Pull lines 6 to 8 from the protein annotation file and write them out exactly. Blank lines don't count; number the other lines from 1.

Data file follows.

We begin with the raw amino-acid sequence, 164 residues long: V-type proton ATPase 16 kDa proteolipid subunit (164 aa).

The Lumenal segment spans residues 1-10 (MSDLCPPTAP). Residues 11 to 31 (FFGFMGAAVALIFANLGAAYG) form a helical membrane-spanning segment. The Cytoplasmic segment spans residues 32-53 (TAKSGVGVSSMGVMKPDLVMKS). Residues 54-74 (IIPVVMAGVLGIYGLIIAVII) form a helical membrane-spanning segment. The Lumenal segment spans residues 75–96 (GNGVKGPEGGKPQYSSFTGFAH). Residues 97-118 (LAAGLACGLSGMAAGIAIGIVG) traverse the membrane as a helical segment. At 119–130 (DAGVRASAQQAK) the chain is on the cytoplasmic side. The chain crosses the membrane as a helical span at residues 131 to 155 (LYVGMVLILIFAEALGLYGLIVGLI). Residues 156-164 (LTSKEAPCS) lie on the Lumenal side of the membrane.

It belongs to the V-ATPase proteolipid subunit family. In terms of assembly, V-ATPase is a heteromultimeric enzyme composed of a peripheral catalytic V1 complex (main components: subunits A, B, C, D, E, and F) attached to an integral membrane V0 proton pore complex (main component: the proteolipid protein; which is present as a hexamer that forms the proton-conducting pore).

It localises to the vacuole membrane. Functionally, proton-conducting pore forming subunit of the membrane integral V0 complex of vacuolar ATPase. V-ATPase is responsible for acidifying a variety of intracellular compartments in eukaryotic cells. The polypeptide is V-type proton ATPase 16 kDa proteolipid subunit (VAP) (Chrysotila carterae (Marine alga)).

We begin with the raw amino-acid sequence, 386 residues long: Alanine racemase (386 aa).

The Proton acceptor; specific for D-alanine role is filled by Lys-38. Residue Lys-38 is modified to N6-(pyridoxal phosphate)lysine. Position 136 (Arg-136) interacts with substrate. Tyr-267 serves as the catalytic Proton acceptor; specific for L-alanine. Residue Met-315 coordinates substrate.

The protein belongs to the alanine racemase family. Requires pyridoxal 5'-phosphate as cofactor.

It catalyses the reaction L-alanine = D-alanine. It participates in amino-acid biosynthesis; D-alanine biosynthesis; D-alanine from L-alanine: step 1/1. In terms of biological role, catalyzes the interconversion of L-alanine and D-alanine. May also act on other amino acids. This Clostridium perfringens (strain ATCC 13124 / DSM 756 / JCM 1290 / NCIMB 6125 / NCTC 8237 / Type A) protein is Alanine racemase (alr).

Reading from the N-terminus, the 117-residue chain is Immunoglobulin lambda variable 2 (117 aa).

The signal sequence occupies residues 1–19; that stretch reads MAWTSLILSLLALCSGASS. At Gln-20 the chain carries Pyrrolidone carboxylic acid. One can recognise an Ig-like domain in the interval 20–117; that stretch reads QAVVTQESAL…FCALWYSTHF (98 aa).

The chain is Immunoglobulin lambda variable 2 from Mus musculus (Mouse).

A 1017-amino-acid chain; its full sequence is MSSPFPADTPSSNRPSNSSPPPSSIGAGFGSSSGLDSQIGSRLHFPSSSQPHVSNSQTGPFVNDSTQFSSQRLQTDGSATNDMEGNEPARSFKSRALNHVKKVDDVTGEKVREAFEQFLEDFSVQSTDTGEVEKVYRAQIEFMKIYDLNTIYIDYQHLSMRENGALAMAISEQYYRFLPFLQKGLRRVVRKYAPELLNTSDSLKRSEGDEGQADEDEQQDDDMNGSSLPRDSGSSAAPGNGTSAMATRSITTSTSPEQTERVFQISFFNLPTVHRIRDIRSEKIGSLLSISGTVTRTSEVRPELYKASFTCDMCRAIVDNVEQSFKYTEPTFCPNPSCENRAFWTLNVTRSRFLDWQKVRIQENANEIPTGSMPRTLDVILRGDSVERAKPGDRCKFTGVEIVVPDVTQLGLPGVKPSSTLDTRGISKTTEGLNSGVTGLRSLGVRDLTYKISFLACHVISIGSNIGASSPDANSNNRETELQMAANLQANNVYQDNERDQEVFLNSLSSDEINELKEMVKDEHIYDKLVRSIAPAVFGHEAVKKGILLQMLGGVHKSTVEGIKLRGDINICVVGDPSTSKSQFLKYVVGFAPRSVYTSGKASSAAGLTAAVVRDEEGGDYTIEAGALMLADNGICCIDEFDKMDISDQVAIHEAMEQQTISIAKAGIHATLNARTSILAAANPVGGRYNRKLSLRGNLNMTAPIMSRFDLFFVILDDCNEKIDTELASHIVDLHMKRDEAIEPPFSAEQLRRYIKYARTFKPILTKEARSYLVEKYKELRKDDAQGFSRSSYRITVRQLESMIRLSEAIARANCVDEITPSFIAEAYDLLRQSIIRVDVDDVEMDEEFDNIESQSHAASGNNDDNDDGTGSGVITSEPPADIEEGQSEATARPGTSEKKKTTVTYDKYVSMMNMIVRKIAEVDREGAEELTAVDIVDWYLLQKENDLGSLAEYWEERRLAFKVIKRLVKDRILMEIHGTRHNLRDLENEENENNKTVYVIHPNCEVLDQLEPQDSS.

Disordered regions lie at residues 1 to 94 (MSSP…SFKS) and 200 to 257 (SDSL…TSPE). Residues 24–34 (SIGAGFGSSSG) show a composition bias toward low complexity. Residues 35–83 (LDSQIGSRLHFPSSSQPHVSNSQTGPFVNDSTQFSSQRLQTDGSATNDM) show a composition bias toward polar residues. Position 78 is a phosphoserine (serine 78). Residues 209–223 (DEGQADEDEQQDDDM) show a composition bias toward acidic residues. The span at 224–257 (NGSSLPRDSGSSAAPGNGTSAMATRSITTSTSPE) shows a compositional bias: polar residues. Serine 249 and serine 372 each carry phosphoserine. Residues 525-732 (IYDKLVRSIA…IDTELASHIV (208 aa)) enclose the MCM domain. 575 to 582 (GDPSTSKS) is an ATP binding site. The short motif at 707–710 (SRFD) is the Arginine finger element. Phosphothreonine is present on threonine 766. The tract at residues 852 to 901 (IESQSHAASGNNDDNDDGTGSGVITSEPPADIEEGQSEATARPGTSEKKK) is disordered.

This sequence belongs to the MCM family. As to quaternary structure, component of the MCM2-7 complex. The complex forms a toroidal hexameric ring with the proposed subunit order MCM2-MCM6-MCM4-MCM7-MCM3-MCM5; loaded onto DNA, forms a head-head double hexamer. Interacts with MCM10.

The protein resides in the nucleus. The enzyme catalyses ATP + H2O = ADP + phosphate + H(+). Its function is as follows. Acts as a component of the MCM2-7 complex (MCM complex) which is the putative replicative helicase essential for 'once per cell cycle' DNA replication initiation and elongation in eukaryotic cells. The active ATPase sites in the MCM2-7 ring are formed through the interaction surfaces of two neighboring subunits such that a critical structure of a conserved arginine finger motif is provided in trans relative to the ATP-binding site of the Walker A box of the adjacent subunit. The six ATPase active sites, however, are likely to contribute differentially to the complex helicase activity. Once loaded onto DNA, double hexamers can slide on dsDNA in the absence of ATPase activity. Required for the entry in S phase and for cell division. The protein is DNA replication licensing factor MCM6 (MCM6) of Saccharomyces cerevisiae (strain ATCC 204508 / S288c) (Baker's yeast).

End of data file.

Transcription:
The Proton acceptor; specific for D-alanine role is filled by Lys-38. Residue Lys-38 is modified to N6-(pyridoxal phosphate)lysine. Position 136 (Arg-136) interacts with substrate. Tyr-267 serves as the catalytic Proton acceptor; specific for L-alanine. Residue Met-315 coordinates substrate.

The protein belongs to the alanine racemase family. Requires pyridoxal 5'-phosphate as cofactor.

It catalyses the reaction L-alanine = D-alanine. It participates in amino-acid biosynthesis; D-alanine biosynthesis; D-alanine from L-alanine: step 1/1. In terms of biological role, catalyzes the interconversion of L-alanine and D-alanine. May also act on other amino acids. This Clostridium perfringens (strain ATCC 13124 / DSM 756 / JCM 1290 / NCIMB 6125 / NCTC 8237 / Type A) protein is Alanine racemase (alr).